A couple of sheets of plywood put together and a shopping trolley should do the trick.
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#13 David Desio

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Posted 23 September 2008 - 11:15 AM

How long does the push have to be? If your camera is light enough and the push short enough; you can do a trick with the camera on sticks.
Mount the camera as usual, then raise one leg so that only 2 are touching the ground. These two should be creating a base for the camera while the short leg should be up front.
While holding the pan/tilt arm, loosen the tilt lock, then carefully move your camera forward/backward and find the motion that works best for you. It's the rocking motion that creates the move.

I saw this technique somewhere online but can't find the link. I've tried it with an HVX200 with just the standard lens and no matte box and it worked pretty well, even fooled a co-worker.

Edited by David Desio, 23 September 2008 - 11:16 AM.

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#14 john heberle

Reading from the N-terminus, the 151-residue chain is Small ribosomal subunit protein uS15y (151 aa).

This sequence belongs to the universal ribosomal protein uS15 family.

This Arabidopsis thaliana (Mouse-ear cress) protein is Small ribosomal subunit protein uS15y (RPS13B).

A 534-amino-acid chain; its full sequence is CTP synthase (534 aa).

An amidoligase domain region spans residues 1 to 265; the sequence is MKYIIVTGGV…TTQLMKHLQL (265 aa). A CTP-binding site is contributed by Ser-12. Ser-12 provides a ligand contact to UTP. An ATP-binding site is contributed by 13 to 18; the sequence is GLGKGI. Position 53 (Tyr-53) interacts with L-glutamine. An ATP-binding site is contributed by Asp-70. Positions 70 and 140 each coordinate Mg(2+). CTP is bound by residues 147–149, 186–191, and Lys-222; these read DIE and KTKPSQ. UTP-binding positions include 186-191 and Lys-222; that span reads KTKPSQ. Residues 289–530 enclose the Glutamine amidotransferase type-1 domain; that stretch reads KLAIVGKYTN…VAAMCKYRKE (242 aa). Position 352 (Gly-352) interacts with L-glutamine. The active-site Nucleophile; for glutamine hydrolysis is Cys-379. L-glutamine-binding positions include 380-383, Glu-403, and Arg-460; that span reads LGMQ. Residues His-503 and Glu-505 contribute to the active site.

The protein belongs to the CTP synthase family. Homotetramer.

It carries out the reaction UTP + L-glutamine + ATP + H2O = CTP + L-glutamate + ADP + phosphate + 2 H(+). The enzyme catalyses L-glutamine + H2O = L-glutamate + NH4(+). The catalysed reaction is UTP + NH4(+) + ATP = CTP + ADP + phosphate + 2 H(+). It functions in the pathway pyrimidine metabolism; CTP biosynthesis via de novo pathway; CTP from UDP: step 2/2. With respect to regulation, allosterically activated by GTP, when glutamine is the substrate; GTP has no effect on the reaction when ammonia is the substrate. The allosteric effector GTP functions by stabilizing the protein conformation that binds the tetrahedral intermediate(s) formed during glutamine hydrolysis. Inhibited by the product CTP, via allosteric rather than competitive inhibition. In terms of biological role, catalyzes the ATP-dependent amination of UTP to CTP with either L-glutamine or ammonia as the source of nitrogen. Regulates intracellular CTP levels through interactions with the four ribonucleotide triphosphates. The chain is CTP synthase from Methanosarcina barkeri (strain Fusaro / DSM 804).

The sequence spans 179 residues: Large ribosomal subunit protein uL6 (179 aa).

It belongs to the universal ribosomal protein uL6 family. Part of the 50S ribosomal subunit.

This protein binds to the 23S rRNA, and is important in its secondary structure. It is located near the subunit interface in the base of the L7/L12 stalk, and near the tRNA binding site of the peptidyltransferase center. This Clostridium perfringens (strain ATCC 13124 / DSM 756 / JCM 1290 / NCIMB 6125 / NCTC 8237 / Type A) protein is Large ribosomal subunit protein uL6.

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Posted 26 September 2008 - 10:19 PM

Zoom lens, that what Altman used in the OR scenes in M*A*S*H.


yeah not really the effect i want to go for.

i'm going to try and grab a wheel chair also. so with that and the shopping cart (with going handheld as a last resort) i should be able to get it done....hopefully.

thanks for all the tips!
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#15 Mitch Lusas

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Posted 26 September 2008 - 11:59 PM

As much as I'm for bucking the system, they may not be allowing the use of a dolly so you can experiment. I definitely second the hand held approach, as it will allow you to focus more on the performances and not the technicalities behind nailing a "dolly" shot. And I'm saying this from experience. As a director, I used to focus a lot on the technicalities. Instead of trying to come up with a "dolly" replacement, just take what you have and embrace it.

As for the other methods, a couple quick thoughts:
Wheelchair - this is the best method when looking at precision, smoothness, and space.
2x4 Method - Was really smooth and precise in Army of Darkness, however, they had a lot of space to use this method.
Tripod Method - Very interesting, never heard of that, but very interesting.

Edited by Mitch Lusas, 27 September 2008 - 12:04 AM.

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#16 Steve Absalom

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Posted 28 September 2008 - 06:16 PM